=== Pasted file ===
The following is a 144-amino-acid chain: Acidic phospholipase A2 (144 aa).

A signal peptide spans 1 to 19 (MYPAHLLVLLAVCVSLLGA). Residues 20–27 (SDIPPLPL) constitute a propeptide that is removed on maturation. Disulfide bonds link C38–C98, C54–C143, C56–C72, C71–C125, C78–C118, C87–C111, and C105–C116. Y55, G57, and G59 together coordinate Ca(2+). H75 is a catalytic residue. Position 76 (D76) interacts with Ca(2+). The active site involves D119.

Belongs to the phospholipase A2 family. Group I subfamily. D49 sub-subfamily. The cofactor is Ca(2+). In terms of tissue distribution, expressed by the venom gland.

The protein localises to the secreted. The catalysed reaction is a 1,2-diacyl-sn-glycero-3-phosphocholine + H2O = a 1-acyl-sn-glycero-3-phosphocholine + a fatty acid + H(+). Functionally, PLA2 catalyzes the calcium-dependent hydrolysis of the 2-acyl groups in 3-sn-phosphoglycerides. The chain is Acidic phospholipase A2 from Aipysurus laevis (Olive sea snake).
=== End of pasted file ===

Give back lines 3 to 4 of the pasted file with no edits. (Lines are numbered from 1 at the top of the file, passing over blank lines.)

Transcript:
Belongs to the phospholipase A2 family. Group I subfamily. D49 sub-subfamily. The cofactor is Ca(2+). In terms of tissue distribution, expressed by the venom gland.

The protein localises to the secreted. The catalysed reaction is a 1,2-diacyl-sn-glycero-3-phosphocholine + H2O = a 1-acyl-sn-glycero-3-phosphocholine + a fatty acid + H(+). Functionally, PLA2 catalyzes the calcium-dependent hydrolysis of the 2-acyl groups in 3-sn-phosphoglycerides. The chain is Acidic phospholipase A2 from Aipysurus laevis (Olive sea snake).